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by: Hudson Stamm


Hudson Stamm
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Hideko Norman

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Hideko Norman
Class Notes
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This 11 page Class Notes was uploaded by Hudson Stamm on Wednesday September 30, 2015. The Class Notes belongs to PSY 199 at Western Kentucky University taught by Hideko Norman in Fall. Since its upload, it has received 8 views. For similar materials see /class/216708/psy-199-western-kentucky-university in Psychlogy at Western Kentucky University.




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Date Created: 09/30/15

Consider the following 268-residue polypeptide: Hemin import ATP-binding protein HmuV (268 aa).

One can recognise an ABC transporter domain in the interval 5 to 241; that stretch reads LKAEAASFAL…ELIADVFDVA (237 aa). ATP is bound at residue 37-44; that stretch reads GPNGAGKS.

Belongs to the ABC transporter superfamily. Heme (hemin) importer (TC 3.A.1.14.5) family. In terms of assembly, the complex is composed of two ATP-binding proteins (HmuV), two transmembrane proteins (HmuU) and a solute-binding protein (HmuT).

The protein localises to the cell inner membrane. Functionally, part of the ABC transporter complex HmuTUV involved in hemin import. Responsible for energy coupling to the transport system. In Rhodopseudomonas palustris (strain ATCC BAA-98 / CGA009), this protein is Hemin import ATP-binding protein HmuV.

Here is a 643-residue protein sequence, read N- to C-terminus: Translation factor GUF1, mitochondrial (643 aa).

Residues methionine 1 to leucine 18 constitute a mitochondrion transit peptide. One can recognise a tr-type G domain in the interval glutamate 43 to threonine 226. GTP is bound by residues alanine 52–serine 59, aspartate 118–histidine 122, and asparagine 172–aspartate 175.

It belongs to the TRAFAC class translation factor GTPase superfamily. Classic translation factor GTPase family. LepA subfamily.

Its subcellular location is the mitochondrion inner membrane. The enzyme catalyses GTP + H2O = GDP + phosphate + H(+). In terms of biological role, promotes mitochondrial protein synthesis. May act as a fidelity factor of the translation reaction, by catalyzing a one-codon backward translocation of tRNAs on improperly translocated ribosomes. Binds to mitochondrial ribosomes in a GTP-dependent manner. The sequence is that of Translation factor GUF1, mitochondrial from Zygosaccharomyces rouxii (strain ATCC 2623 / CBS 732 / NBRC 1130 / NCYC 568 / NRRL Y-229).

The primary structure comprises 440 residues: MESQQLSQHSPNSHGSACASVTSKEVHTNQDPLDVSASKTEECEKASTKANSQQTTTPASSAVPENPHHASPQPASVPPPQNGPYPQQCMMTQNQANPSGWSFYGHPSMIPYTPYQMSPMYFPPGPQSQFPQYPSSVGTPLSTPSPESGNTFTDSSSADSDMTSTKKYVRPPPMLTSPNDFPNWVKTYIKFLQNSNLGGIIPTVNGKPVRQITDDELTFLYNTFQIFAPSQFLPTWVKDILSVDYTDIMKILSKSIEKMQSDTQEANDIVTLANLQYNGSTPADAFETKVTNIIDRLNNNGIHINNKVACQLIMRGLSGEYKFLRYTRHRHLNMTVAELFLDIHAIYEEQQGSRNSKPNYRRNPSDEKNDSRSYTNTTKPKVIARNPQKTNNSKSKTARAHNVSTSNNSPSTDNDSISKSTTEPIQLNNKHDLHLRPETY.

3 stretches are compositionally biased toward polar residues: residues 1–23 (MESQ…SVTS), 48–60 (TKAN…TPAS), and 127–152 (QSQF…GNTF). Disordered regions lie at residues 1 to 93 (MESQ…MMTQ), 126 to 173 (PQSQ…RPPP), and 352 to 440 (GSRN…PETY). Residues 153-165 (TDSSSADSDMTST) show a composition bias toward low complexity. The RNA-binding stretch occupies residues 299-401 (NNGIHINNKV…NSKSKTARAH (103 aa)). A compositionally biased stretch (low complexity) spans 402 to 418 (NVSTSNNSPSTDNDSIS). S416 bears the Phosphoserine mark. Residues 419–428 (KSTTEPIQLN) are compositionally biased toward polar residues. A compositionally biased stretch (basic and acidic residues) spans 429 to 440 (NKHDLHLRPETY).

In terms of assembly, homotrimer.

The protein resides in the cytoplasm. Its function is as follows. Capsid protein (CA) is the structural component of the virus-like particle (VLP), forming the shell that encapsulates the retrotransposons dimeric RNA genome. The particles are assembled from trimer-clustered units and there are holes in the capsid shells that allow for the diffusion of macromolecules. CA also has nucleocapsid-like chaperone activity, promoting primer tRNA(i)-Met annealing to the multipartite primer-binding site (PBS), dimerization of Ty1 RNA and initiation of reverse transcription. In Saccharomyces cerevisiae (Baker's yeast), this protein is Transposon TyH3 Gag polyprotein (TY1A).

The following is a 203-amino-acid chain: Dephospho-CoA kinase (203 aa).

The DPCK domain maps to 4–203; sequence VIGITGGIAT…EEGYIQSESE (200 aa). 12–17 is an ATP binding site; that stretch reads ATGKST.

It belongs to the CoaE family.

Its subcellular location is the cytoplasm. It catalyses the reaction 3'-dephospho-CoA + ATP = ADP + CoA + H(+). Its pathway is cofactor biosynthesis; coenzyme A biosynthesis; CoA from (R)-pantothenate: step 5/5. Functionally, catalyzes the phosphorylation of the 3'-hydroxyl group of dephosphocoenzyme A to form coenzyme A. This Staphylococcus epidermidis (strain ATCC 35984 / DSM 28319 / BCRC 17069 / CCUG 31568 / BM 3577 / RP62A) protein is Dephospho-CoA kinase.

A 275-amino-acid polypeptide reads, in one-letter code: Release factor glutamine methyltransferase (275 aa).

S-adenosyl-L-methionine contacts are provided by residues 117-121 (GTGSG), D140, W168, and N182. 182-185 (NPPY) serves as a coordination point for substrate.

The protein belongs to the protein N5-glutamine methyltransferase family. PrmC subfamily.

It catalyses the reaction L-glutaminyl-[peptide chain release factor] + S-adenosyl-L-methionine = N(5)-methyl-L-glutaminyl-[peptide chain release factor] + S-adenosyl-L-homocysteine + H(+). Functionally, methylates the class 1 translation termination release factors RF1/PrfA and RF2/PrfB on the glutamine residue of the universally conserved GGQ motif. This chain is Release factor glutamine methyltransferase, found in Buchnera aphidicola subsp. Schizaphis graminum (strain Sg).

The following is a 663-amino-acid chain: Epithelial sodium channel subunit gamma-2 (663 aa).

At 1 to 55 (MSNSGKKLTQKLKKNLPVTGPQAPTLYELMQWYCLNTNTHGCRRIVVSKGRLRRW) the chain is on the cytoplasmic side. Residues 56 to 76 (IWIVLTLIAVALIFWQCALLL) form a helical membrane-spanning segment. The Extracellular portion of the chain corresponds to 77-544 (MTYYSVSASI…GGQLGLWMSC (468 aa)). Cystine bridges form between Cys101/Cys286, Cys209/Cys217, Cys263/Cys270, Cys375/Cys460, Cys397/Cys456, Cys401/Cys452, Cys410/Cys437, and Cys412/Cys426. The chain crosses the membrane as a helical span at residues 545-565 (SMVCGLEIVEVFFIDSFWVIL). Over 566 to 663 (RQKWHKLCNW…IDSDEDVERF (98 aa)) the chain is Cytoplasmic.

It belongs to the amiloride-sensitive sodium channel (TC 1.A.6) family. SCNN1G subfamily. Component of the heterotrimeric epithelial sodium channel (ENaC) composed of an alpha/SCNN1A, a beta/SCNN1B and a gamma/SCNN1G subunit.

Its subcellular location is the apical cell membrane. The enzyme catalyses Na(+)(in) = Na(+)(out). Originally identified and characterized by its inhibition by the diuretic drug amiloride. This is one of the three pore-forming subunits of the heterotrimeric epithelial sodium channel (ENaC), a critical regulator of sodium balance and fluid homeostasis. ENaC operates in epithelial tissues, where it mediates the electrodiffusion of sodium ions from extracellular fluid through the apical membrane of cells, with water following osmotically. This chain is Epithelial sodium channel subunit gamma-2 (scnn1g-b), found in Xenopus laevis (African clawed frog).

Jenna Woosley PSY 19 Chapter 8 Emotional and Social Development in Early Childhood Article Erikson s Theory Initiative vs Guilt i As the word initiative suggests young children have a new sense of purposefulness They are eager to tackle new tasks join in activities with peers and discover what they can do with the help of adults They also make strides in conscience development b Selfunderstanding lselfamp Meself I Selfconcept a The sets of attributes abilities attitudes and values that an individual believes de ne who he or she is 2 Selfesteem a The judgments we make about our own worth and the feelings associated with those judgments Article II Peer Relations i As children become increasingly selfaware and better at communicating and understanding the thoughts and feelings of others their skill at interacting with peers improves b Advances in Peer Sociability I Nonsocial activity a Unoccupied onlooker behavior and solitary play 2 Parallel play a A form of limited social participation in which the child plays near other children with similar materials but does not interact with them 3 Associative play a A form oftrue social participation in which children are engaged in separate activities but they interact by exchanging toys and comment on one another s behavior 4 Cooperative play a A form oftrue social participation in which children s actions are directed toward a common goaL Jenna Woosley PSY Chapter 9 39239 Physical Development 612 years Body Growth 0 Slow regular rate The lower part ofthe body grows the fastest 0 Middle childhood ibones lengthen amp broaden o Ligaments aren t rmly attached amp increasing muscle strength exibility 0 Growing Pains I Teeth amp Hair loss is replaced by permanent ones 0 Common Health Problems 39 Myopia near sightedness affects 25 of children 39 alnutrition 39 Obesity 39 Unintentional Injuries 0 Motor Development 39 Gross Motor Development 0 Flexibility ce 0 Agility o orce 39 Fine Motor Development 39239 Cogaitive Development 0 Piagget s Theogy 39 Concrete Operational Stage 0 Extends from 711 39 39 39 39 0 Thought is far more logical exible and organized than it was earlier I Achievements 0 Conservation 0 Ability to pass conservation tasks provides clear evidence of operations 0 Mental actions that obey logical ru es 39 Decentration ocusing on several aspects of a problem amp relating them 39 Reversibility 0 Capacity to think through a series of steps and then mentally reverse directions retuming to the var starting porn 0 Classification 710 years an incluxion problem amp can focus on relations between a general category amp two specific categories at the same time 0 Spatial Reasoning I 39 39 of familiar p o Seriation 0 Ability to order items along a quantitative dimension such as length amp weight 39 Transitive Inference I Limitations 0 Lack of Abstract thinking 0 Horizontal Decalage 39 Information Processing I Capacity amp Speed I Inhibition Cognitive I Attention o AttentionDeficit Hyperactive Disorder ADHD 39 Inan ion irnpulsivity and excessive motor activity resulting in academic and social problems I Memory Strategies s a 39 Repeating to self 0 Organization 39 Relating items together 0 Elaboration 39 Creating a relationship between tow or more pieces of information that are not members of the same category I Language Development 0 Vocabulary 0 Grammar o Pragmatics 7 communicative side oflanguage I Learning in School 0 TeacherStudent Interaction 39 Educational SelfFulfilling Prophecy 7 children may adopt teacher s positive or negative views and start to live up to them 0 Teaching Children w LeamingDisabilities 39 Dyslexia Jenna Woosley PSY 19 Chapter 7 Physical and Cognitive Development in Early Childhood A Physical Development i Body Growth 1 Children grow more slowly in early childhood than they did in first 2 years 2 cf General growth curve 7 rapid growth during infancy slower gains in early and middle childhood and rapid growth again during adolescence Body size and a variety of internal organs follow the general growth curve ii Brain Development 1 Between ages 2 amp 6 years the brain increases from 70 to 90 of its adult weight 2 As formation of synapses myelination cell death and smaptic pruning occur preschoolers improve in a wide variety of skills 7 physical coordination perception attention memory language logical thinking and imagination 3 Frontal lobe areas of brain 7 devoted to planning and organizing behavior grow rapidly from 3 to 6 years of age For most children the left cerebral hemisphere where language centers locate is especially active between 36 years and then level off b In uence on Physical Growth and Health i Heredi amp Hormones a Genes in uence growth by controlling the body s production of hormones 2 Growth Hormone GH a A pituitary hormone that from birth on is necessary for development of all body tissues except the central nervous system and genitals ii ThyroidStimulating Hormone TSH a A pituitary hormone that stimulates the thyroid gland to release thyroxin which is necessary for brain development and for GH to have its full impact on body size Emotional WellBeing a Preschoolers with very stressful home lives suffer more respiratory and intestinal illnesses and more unintentional injuries than others b Extreme emotional depravation can interfere with the production of GH and lead to psychological dwarfism aka deprivation dwarfism iv Infectious Disease 1 Infectious Disease amp Malnutrition a Poor diet depresses the body s immune system making malnutrition children for more susceptible to disease b Disease in turn is a major cause of malnutrition hindering both physical and cognitive development 2 Immunization a In industrialized nations widespread immunization of infants and young children has let do a dramatic decline in childhood diseases during the past halfcentury b Among American preschoolers 24 are not fully immunized a rate that rises to 40 for povertystricken children ii39 0 Motor Development i Gross Motor Development 1 Less topheavy now 9 Balance improves 9 running jumping etc ii Fine Motor Development Selfhelp skills a Young children gradually become selfsufficient at dressing and feeding a Example drawing amp painting b Scribbles9 first representational forms9more realistic drawings B Cogpitive Development a Piagnet s Theory the P 39 39 Stage Advances in mental representation a Mentalrepresentations 7 internal depictions of information that the mind can manipu ate i Example images amp concepts i Language Development 1 Piagnet however didn t believe that language plays a major role in cognitive development ii Development of MakeBelieve Play 1 Piagnet believed that through pretending young children practice and strengthen newly acquired representational schemes a Makebelieve play with deferred imitation i Example child playing doctor with doll b Makebelieve playsociodramatic play i Allows children to combine schemes with those of peers developing a sophisticated understanding of story lines c Benefits of makebelieve play i Many studies reveal that makebelieve strengthens a wide variety of mental abilities attention memory logical reasoning language etc b Limitations of Preoperational Thoughts i Egocentrism l Inability to distinguish between one s own perspective and someone else s a Example I can t see you so you can t see me 2 Animistic Thinking or animism a Tendency to attribute life obj ects that are not alive 7 Failure to distinguish the appropriate occasions for using human and non human perspective ii Inabili to Conserve 1 Conservation understanding that certain physical characteristics of obj ects remain the same even when their outward appearance changes a Example number of pizza slices 7 more slices more pizza c Vygotsky s Sociocultural Theog l Stresses the social context of cognitive development 2 Children participate in social dialogues with more knowledgeable individuals who encourage them to master culturally important tasks ii Private Speech 1 Selfdirected speech that children often use to plan and guide their own behavior a The amount of private speech depends on the difficult of the task iii Zone of Proximal Development ZPD 1 Scaffolding a Adjusting support offered during a teaching session to fit the child s current level of performance 1 Information Processing 1 Attention l Steady gain in children s ability to inhibit impulses and keep their mind on a competing goal ii Memo 1 Recognition amp Recall a Ability to tell Whether a stimulus is the similar to one the child has seen before b Memory Strategies deliberate mental activities that improve our chances of remembering 2 Memog for Familiar Events a Scripts a general description of What occurs and then it occurs in a particular situation b Basic means through which children organize and interpret everyday experiences c Once formed they are used to predict What will happen in the uture 3 Memog for OneTime events a Autobiographical Memog representations of personally meaningful onetime events Elaborative S le asking varied questions add information to children s statements and volunteer their own recollections and evaluations of events i Children who experience elaborate dialogues produce more organized and detailed personal stories c Repetitive S le providing little information and ask the same shortanswer questions over and over e Language Development i Vocabula 1 FastMapping a Connecting new words with their underlying concepts after only a brief encounter b Leads to the development of mutual exclusivi bia 7 they assume that words refer to entirely separate nonoverlapping categories ST ii Grammar 1 Overregularization a Children sometimes overextend the rules to words that are exceptions Jenna Woosley PSY 19 92909 Chapter 5 Cognitive development in Infancy amp Toddler hood A Piaget s Cognitive Development Theog a Piaget s idea about cognitive change Children are active thinkers b Scheme schema a speci c structure or organized way of making sense of experience that changes with age Two processes account for changed in the scheme adaptation amp organization i Example baby s sucking to discover scheme ii Adaptation the process of building scheme through direct interaction with the environment Made up of two processes assimilation amp accommodation Assimilation use of current scheme to interpret the external world i Example sucking scheme is used to identify if new item is suckable 2 Accommodation children create new schemes of modify old ones after noticing that their current ways of thinking do not t the environment completely i Example Dag Scheme vs New pig Scheme iii Organization the internal rearrangement and linking together of schemes so that they form a strongly interconnected cognitive system B The Sensorimotor Stage a Sensorimotor Stage Infants build schemes through circular reactions in which infants try to repeat a chance event caused by their own motor activity The reaction is circular because as the infant tries to repeat the event again and again a sensorimotor response that rst occurred by chance becomes strengthened into a new scheme b Sensorimotor Substages table 51 i Re exive Scheme birth 1 month active exercise and reinforcement of inborn re exes ii Primary Circular Reactions 1 7 4 months repetition of interesting acts centered on one s own body iii Seconda Circular Reactions 4 7 8 months action gets a response from another person or object leading to baby s repeating original action iv Coordination of Seconda Circular Reactions 8 7 12 months behavior is more deliberate and purposeful as infants coordinate previously learned schemes such as looking at and grasping a rattle and use previously learned behaviors to attain their goals such as crawling across the room to get a desired toy 1 They can nd hidden object in rst location in which it is hidden object permanence 2 Object Permanence the understanding that objects continue to exist when out of sight a Out of sight out of mind before an understanding of object permanence begins b They can engage in intentional or goaldirected behavior coordinating schemes deliberately to solve simple problems starting an understanding of object permanence v Tertia Circular Reactions 12 7 18 months exploration of the properties of obj ects by acting on them in novel ways 1 Ability to search in several locations for a hidden object vi Mental Representation 18 7 24 months substage 6 brings the ability to create mental representations 7 internal depictions of information that the mind can manipulate The most powerful mental representations are images mental pictures of objects people and spaces and concepts categories in which similar objects or events are grouped together 1 Because of the development of mental representations 18 to 24montholds can 0 a Invisible Displacement ability to nd hidden objects b Deferred Imitation ability to remember and copy behavior of models that are not present c MakeBelieve Play type of play in which children pretend acting out everyday and imaginary activities 2 ViolationofeXpectation method a Object permanence i Piaget 7 8 months or older ii Even 45monthsold infants started longer at the impossible event than at the possible event C Information Processing a b Attention newborns can pay attention to one stimulus but it is hard for them to shift attention i Infants attend to novel amp eyecatching events during the rst year ii Then toddler s sustained attention improves especially when they play with toys Memog i How long can a baby remember 1 Operant conditioning task a 2 to 3 month olds 7 1 week b 6montholds 7 2 weeks 2 Habituation task a Novelty preference b Familiarity preference i Face andlotion experiment models blowing bubbles as well as brushing teeth and hair ii Measuring Memog Recognition requires children to select previously learned information from an array of options 2 Recall requires children to reproduce information on their own without any cues a Habituation happens when a child can tell or recognize that a new stimulus is identical or similar to a pervious one D Vygotsky s Sociocultural Theog E Fquot Vygotsky believed that through joint activities with more mature members of their society children come to master activities and think in ways that have meaning in their culture Zone of Proximal Development ZPD i Vygotsky s theory a range of tasks that the child can not yet handle alone but can do with the help of more skilled partners 1 Upper Limit level of additional responsibility child can accept with assistance of an able instructor 2 Lower Limit level of problem solving reached on these tasks by child working alone E Language Development a Getting Ready to Start Talking i Cooing vowellike noises make by infants beginning around 2 months of age i Example 0000 ii Babbling repetition of consonantvowel combinations in long strings beginning around 4 months of age i Example Bababababa b First Words i Around 12 months of age toddlers say their first recognizable words ii Under Extension when toddlers first learn words they sometimes apply them too narrowly i Example child s de nition of mam only applying to their mother iii Over Extension when toddlers often apply a word to a wider collection of objects and events that is appropriate i Example using car to identify all vehicles c Twoword utterance phase i Telegraphic speech when vocabulary increases and approaches 200 words about 2 years old toddlers start to combine two words ii There twoword utterances are called telegraphic speech because they leave out smaller and less important words like a telegram F Individual Differences in language learning a Referential Style some toddlers produce many words that refer to objects They use language mainly to name things b Expressive Style some toddlers frequently produce pronouns and social formulas such as stop it thank you and byebye They use language mainly to talk about the feelings and needs to themselves and other people G Supporting earlv 39 development a Adults in many cultures speak to young children in childdirect speech i Creating Zone of Proximal Development H Theories of development a Navtist Perspective Noam Chomsky 7 Nature i All children are born with a language acquisition device LAD and innate system that contains a set of rules common to all languages It permits children no matter which language they hear to understand and speak in a ruleoriented fashion as soon as they pick up enough words b Behavior Perspective BF Skinner 7 Nurture i Language is acquired through operant conditioning c Interactionist Perspective 7 Nature amp Nurture Jenna Woosley PSY 19 Chapter 6 Emotional amp Social development in infancy and toddler hood A Erikson s theory of infancy and toddler personality a Trust vs Mistrust birth 7 one year i From warm responsive care infants gain a sense of trust or confidence that the world to good ii Mistrust occurs when infants have to wait too long for comfort and are handled harshly iii First Stage b Autonomy vs Shame amp Doubt one 7 three years i Using new mental and motor skills children want to choose and decide for themselves ii Autonomy is fostered when parents permit reasonable free choice and do not force or shame the child iii Second stage B Emotional Development i Basic Emotions Happiness interest surprise fear anger sadness and disgust 7 are universal in humans and other primates have a long evolutionary history of promoting survival and can be directly inferred from facial expressions Social Smile a Between 6 and 10 weeks the human face evokes a broad grin 3 Stranger Anxiety a Most frequent expression of fear is to unfamiliar adults 4 Separation Anxiegg a Babies sometimes become upset when their adult leaves the room 5 Secure Base a Point from which explore venturing into the environment and then returning for emotional support b I 39 quot and quot to the Emotions of Others i Social Referencing 1 They actively seek emotional information from a trusted person in an uncertain situation c Emergence of SelfConscious Emotions i SelfConscious Emotions l Emotions that involve injury to or enhancement of the sense of self Examples are shame embarrassment guilt envy and pride C Development of Attachment i Attachment 1 The strong affectionate tie we have with special people in out lives that lead us to feel pleasure when we interact with them and to be comforted by their nearness in times of stress 2 By second half of the first year infants have become attached to familiar adults how have responded to their needs b Harrow s Surrogate mother experiment i Monkey and towel vs wire fake mother ii Infants become attached to family members who seldom feed them c Ethological Theog of Attachment Bowlby i Attachment bonds can best be understood in an evolutionary context in which survival of the species 7 through ensuring both safety and competence 7 is of utmost importance ii Promotes survival iii Is the most widely accepted view 1 Preattachm ent Phase 7 birth to six weeks 2 Attachmentinthemaking phase 7 six weeks to 68 months 3 Clearcut phas 7 68 months to 18 months2 years a Separation anxie 4 Formation of reciprocal relationship 7 18 months2 years a Internal working model set of expectations about the availability of attachment figures and their likelihood of providing support during times of stress The internal working model becomes a vital part of personality serving as a guide for all future close relationships 19 d Ainsworth 39 Strange Situation 1 1 lt A laboratory procedure involving short separations from and reunions with the parent that assesses the quality of the attachment bond Secure attachment 1 These infants use the parent as a secure base When separated they may or may not cry but if they do it is because the parent is absent and they prefer her to the stranger When the parent returns they actively seek contact and their crying is reduces immediately 2 About 65 of North American infants show this pattern Avoidant attachment 1 These infants seem unresponsive to the parent when they are present When she leaves they usually are not distressed and they react to the stranger in much the same way as to the parent During reunion they avoid or are slow to greet the parent and when picked up they often fail to cling 2 About 20 of North American infants show this pattern Resistant attachment 1 2 Before separation the infants seek closeness to the parent when they are present and often fail to explore When the parents leave they are usually distressed and on the return they display angry resistive behavior sometimes hitting and pushing Many continue to cry after being picked up and cannot be comforted easily About 10 15 NA infants Disorganizeddisoriented attachment 1 Th39 Equot is pattern re ects the greatest insecurity At reunion these infants show confused contradictory behaviors They might look away while being held by the parent or approach parent with flat depressed emotion Most communicate their emotion with a dazed facial expression A few cry out after having clamed down or display odd frozen posture 5 NA infants